Mast Cell Activation Syndrome (MCAS) 3/3

A Spectrum of Symptoms – Again

Let’s start this post where we started the first post in this series, visiting a support group, a support group which you now know to be one for people with mast cell activation syndrome (MCAS). Here is how four members describe their problems:

The first member shares that they have a lot of skin problems – redness itching, hives. They also have a lot of sneezing plus bouts of diarrhea. The second member struggles with mild low blood pressure, mild headaches, cough, mild shortness of breath, mild diarrhea, nausea, mild abdominal cramping. The third member has long-standing and prolonged problems with: feeling inflamed all over, skin problems like the first member, almost constant diarrhea combined with frequent nausea, a chronic cough, fatigue, and depression. The fourth member has truly been disabled by their problems:  daily sweating, frequent fevers, severe skin problems, shortness of breath with wheezing, severe gut pain plus cramping and frequent vomiting, almost constant diarrhea, and worst of all, unpredictable episodes of anaphylactic shock for which they must carry an epi-pen.

Like hypermobility and hypermobile Ehelrs-Danlos Syndrome and like dysautonomia, MCAS occurs on a spectrum among those who have it from mild to severe and localized (sometimes only in the skin) to whole body. Given this diversity, what can the treatment be?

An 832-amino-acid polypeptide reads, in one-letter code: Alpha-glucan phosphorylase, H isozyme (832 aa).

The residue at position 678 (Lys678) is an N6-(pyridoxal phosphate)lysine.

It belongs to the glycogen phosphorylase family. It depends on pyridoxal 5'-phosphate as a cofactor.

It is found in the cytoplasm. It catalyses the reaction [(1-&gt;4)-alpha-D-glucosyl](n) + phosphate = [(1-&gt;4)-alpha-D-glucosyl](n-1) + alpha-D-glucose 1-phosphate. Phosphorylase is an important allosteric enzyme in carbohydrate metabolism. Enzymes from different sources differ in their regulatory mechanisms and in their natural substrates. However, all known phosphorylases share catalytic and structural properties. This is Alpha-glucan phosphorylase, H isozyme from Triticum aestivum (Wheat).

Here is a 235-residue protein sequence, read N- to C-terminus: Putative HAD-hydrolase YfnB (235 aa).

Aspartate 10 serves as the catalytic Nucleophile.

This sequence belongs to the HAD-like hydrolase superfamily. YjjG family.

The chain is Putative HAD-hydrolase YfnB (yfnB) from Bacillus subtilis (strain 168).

Treatment {1,2,3,5,11, 15}

One of the best summaries of treatment for MCAS that we have seen is in a relatively short pithy journal article by Gerhard Molderings and others. In 2011, he wrote:

“The cornerstone of therapy is avoidance of identifiable triggers for mast cell degranulation such as animal venoms, extremes of temperature, mechanical irritation, alcohol, or medications (e.g., aspirin, radiocontrast agents, certain anesthetic agents). Individual patients may have variable tolerance patterns and avoidance lists, but it is also not uncommon to have no identifiable triggers… Drug treatment of MCAD patients is highly individualized. Curative therapies are not available, and each MCAD patient should be treated in accordance with his [sic] complications. Irrespective of the specific clinical presentation of MCAD, evidence-based therapy consists of trigger avoidance, antihistamines and mast cell membrane-stabilising compounds … supplemented as needed by medications targeting individual mast cell mediator-induced symptoms or complications. {5, pg. 5}”

Said more simply, the first line, or first steps, of treatments for MCAS are 1. finding and avoiding triggers, 2. Antihistamine medications and medications to help prevent the mast cells from releasing inflammatory chemicals, and 3. Treatment of specific symptoms such as headaches, diarrhea, and pain (to list just a few). After this first steps of therapy, there are more advanced levels of therapy.

Non-pharmacological Treatment

Finding individual triggers is sometimes quite hard and sometimes quite easy and as was stated above, sometimes there are no identifiable triggers. Still, for the patient with MCAS, self-monitoring to find the things that make them feel bad is a crucial first step.

Below is a table of common MCAS triggers compiled from a number of sources (some referenced, some not). We divide the list into four main categories. Take a minute to look it over and remember that just because a trigger is common does not mean it is a trigger for any given individual with MCAS, and there can be others not listed here.